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Nov 30, 2009 06:19 PM

books about the spice trade

There are many books about the history of the spice trade, and I'm looking for a little advice about which ones I might want to check out. What have you read and would (or would not) recommend? I read quite a bit about food and culture, and have a little bit of background, so I'm looking for something intelligent -- well-written and -researched. Thanks!

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  1. I really enjoyed "Salt: A World History" by Mark Kurlansky - yes, it's about salt and not specific to the spice trade through Asia, but I thought it was fascinating and illuminating and talks about how salt or the lack of it affected all levels of society: politics, slavery, the rise and fall of empires, and of course the different foods of different cultures.

    1. "Spice: The History of a Temptation" by Jack Turner is well regarded.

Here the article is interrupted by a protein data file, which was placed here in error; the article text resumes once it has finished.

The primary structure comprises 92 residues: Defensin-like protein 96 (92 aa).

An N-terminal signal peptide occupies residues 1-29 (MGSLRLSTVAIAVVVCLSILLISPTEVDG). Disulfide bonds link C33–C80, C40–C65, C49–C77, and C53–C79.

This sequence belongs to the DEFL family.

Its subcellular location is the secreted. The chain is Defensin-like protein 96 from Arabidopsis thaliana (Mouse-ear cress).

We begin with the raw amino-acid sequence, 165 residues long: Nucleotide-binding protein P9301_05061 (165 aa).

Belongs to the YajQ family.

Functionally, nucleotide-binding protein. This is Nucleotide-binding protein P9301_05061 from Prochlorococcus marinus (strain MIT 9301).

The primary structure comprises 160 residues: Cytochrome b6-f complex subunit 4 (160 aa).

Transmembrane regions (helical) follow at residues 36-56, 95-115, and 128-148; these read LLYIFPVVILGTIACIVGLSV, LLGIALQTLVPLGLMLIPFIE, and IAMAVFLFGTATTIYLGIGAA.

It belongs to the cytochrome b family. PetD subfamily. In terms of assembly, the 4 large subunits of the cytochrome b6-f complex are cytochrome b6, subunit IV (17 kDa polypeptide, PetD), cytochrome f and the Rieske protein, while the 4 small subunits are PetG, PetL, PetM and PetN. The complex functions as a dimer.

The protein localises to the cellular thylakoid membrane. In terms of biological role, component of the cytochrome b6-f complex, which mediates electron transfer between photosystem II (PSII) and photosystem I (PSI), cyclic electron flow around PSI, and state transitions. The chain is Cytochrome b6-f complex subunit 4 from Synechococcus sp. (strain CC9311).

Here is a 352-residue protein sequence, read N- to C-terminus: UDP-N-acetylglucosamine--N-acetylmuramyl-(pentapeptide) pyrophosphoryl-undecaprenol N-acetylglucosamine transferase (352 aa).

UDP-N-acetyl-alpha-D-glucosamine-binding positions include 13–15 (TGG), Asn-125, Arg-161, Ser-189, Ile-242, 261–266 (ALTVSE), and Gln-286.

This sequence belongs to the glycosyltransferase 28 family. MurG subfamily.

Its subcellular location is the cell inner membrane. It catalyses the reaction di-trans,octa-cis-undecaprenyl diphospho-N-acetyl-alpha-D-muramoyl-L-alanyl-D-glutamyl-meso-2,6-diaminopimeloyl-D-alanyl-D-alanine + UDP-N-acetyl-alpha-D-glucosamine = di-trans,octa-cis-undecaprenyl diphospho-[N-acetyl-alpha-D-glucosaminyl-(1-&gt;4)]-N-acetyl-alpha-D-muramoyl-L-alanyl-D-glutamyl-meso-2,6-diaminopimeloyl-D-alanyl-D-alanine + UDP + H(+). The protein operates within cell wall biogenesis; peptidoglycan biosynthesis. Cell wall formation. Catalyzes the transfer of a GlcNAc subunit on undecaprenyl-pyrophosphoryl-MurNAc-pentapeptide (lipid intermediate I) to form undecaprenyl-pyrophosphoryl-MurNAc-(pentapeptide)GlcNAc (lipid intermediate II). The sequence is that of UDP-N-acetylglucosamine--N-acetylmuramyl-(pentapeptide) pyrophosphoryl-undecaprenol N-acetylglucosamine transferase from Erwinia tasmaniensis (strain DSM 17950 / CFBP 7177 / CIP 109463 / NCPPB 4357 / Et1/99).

1. I have two books by the same author that, coincidentally, I bought at two different bookstores on the same day, in northern Wisconsin.

        "The Story of Spices - The Spices Described", vol. 1, by John W. Parry. I have to confess that I've not read it, but the first half (The Story ....) seems quite comprehensive to me after a quick skimming. Publishedin 1969.

        The other book is "The Spice Handbook", in which he discusses spices in-depth - including information about uses, adulteration, grinding, packing, starch, essential oil, government standards, as well as plant, Family, Nativity and Cultivation, Description, Properties and Grading. This book was published in 1945, and I found it fascinating that the basis of a lot of the book is correspondence he had about the various spices during WWII.

        Parry worked for the National Spice Mills Company,